Isn't freedom great? If you've held a company-sponsored 401(k) or 403(b), you know that your company gave you a false sense of freedom. They said that you were "free" to pick from any one of the handful of mutual funds that they picked for you. Picking from their choices doesn't seem like much freedom, but maybe you took the extra step and opened an IRA.

Now that's freedom. With IRAs opened outside of your company, you have the choice of just about any investment option on the market. Ninety-four billion dollars is invested in self-directed IRA accounts, where many people choose to exercise the freedom of this retirement account and put their money into stocks and bonds themselves instead of using mutual funds. However, freedom also comes with responsibility and risks. Your choices have increased from around a dozen to thousands. You might be thinking that you'll stick with funds instead of individual stocks and bonds, and that's a wise choice, especially if you're new at investing. However, what kind of funds should you choose? Mutual funds or exchange-traded funds (ETFs)?

SEE: Mutual Funds Vs. ETFs

The Difference
Mutual funds come in two main varieties: actively and passively managed funds. Actively managed funds employ a team of presumably expert managers who buy and sell investment products on behalf of the fund in an attempt to do better than the market as a whole. Passively managed funds employ a low-paid team of computers to track an index and are designed to mirror the market.

ETFs, like a passively managed mutual fund, attempt to track an index, often by the use of computers, and are also intended to mimic the market. For example, say you have an ETF such as the SPDR S&P 500 and the S&P 500 goes down. If that happens, then your ETF's value will also drop.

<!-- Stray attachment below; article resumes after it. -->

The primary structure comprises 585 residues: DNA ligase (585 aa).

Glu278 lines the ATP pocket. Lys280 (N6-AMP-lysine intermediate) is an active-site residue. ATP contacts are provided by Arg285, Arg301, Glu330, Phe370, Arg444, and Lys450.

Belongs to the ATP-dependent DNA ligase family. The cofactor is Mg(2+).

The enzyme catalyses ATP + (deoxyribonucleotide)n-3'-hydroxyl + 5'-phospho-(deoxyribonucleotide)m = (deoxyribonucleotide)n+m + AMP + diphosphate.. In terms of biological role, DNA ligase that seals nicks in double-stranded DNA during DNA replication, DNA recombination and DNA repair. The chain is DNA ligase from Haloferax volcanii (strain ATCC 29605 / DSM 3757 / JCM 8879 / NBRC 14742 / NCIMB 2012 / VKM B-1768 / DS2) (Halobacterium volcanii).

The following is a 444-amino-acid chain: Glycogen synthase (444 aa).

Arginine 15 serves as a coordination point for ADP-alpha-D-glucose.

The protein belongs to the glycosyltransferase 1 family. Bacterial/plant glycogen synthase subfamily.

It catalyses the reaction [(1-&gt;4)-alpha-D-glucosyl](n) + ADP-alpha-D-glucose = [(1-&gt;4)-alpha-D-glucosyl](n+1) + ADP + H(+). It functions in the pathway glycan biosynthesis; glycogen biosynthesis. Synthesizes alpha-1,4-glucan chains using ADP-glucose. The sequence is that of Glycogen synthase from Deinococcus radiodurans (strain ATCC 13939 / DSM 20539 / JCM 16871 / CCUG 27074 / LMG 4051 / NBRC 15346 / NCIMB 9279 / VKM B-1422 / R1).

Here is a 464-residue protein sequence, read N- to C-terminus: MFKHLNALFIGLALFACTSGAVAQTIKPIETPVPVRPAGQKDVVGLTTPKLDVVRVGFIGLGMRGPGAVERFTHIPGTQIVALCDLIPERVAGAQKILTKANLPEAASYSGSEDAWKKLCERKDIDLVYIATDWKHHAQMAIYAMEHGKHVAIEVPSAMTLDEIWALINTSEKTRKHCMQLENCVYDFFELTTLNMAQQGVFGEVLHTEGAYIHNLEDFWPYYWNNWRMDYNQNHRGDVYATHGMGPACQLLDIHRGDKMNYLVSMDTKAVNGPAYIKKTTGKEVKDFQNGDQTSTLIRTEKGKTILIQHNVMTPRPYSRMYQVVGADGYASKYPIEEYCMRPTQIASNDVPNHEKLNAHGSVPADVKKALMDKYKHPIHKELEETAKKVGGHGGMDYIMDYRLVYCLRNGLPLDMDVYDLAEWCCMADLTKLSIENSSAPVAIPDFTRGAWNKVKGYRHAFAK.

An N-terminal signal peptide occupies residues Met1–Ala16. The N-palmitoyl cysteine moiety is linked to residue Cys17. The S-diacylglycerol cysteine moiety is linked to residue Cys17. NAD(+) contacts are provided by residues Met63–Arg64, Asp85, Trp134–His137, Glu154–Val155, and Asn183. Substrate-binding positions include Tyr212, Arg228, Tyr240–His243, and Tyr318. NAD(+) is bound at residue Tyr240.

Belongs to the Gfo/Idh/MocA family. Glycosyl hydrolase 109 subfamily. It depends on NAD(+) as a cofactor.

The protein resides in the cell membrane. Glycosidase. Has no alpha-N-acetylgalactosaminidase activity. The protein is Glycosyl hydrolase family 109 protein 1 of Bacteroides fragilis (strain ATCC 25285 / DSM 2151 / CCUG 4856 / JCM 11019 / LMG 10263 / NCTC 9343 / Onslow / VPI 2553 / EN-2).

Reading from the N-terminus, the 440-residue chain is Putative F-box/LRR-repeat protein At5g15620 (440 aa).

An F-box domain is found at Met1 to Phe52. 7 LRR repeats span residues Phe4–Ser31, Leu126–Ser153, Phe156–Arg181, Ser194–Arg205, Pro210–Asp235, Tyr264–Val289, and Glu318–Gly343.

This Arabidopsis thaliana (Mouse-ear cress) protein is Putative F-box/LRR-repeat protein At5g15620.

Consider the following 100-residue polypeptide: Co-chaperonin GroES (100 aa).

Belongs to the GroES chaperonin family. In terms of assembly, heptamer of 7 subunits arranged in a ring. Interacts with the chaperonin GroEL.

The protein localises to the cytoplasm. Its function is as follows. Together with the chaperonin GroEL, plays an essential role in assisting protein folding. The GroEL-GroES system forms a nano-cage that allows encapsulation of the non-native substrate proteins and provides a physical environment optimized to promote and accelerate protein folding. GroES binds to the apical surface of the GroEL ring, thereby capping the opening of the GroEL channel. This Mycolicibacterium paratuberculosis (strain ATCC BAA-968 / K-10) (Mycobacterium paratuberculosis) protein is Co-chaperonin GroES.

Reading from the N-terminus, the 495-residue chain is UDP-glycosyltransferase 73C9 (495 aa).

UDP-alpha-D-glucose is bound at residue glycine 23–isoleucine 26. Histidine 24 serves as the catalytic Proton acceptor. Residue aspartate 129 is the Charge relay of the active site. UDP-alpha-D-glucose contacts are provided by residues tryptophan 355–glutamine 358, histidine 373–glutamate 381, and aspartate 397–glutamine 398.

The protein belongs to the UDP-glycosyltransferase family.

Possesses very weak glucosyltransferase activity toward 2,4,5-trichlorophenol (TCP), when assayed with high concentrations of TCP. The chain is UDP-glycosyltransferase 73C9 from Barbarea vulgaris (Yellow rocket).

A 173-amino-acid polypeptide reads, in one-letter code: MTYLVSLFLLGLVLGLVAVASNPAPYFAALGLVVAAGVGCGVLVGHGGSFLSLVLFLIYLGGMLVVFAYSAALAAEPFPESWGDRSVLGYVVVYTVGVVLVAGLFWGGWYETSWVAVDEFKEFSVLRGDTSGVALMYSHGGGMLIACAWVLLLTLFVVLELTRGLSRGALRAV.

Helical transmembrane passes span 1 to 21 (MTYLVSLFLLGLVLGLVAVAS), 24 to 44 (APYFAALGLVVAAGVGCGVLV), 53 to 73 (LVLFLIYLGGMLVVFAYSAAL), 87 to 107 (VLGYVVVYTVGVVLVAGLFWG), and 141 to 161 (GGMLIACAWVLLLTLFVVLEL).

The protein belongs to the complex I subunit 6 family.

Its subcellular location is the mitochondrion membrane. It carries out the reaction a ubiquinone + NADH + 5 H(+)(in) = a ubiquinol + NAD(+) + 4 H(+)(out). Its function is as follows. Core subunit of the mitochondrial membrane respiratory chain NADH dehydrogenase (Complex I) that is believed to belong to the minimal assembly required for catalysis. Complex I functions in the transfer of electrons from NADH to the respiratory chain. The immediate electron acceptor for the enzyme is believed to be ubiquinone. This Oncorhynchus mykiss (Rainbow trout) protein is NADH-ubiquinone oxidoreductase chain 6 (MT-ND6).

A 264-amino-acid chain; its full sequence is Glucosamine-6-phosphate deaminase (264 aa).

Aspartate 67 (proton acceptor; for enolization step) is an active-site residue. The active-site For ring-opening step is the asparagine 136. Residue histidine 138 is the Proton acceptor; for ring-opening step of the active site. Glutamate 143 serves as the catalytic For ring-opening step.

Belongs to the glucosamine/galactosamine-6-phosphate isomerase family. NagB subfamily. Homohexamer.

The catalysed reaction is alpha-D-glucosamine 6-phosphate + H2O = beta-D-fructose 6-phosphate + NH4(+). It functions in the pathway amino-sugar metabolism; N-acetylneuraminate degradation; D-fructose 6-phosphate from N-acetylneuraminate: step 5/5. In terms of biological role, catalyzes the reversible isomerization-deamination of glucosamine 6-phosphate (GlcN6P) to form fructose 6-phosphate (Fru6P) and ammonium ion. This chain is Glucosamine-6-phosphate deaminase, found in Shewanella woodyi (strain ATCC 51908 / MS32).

Mutual funds and ETFs have many differences under the hood, but most of them aren't of much concern to you if you're just getting started as an investor. However, you should understand a few of these differences.

The Exchange
Mutual funds are bought and sold at their NAV or net asset value, which is calculated at the end of the day. ETFs trade just like stocks. You can buy and sell shares at any time during the day at the current price, which changes very rapidly. You can purchase one share of an ETF or millions, but they must be full shares. Mutual funds may let you purchase fractions of one share and allow you to purchase as many shares as you would like. However, mutual funds often have high minimum investments if you're trying to manage your own IRA.

SEE: Pursuing Alpha In A Well-Diversified IRA

No Load
There are so many mutual funds on the market now that paying load fees of any type are often ill-advised and unnecessary. A load is a fee you pay to either buy or sell a stake in a mutual fund. These loads often go to the financial advisor who sold you the fund. There are plenty of no load mutual funds on the market but there are no ETFs with load fees. Instead, you pay another type of fee to purchase an ETF.

SEE: The Lowdown On No-Load Mutual Funds

When you buy and sell a stock or ETF, you have to pay a commission to your broker. For most, this is a flat fee regardless of how many shares you buy or sell. Although it's important to take these fees into account, the more shares of an ETF you purchase, the less the commission matters, since it becomes a smaller percentage of the trade.

The Expense Ratio
Both mutual funds and ETFs have expense ratios - the amount of money for the management of the fund. Often, ETFs routinely have lower expense ratios than actively managed mutual funds and they may be in line with passively managed index mutual funds.

The Bottom Line
Because most actively managed mutual funds will fail to beat the market over a long period of time, paying the extra fees in loads and expense ratios may not be money well spent. Instead, consider passively managed mutual funds or ETFs. Both might have a place in your portfolio but because of the ease of buying and selling, and possibly more favorable tax treatment, many IRA investors are finding that ETFs better fit their goals and objectives than mutual funds.

Related Articles
  1. Retirement

    What to Do When Your Doctor Doesn't Take Medicare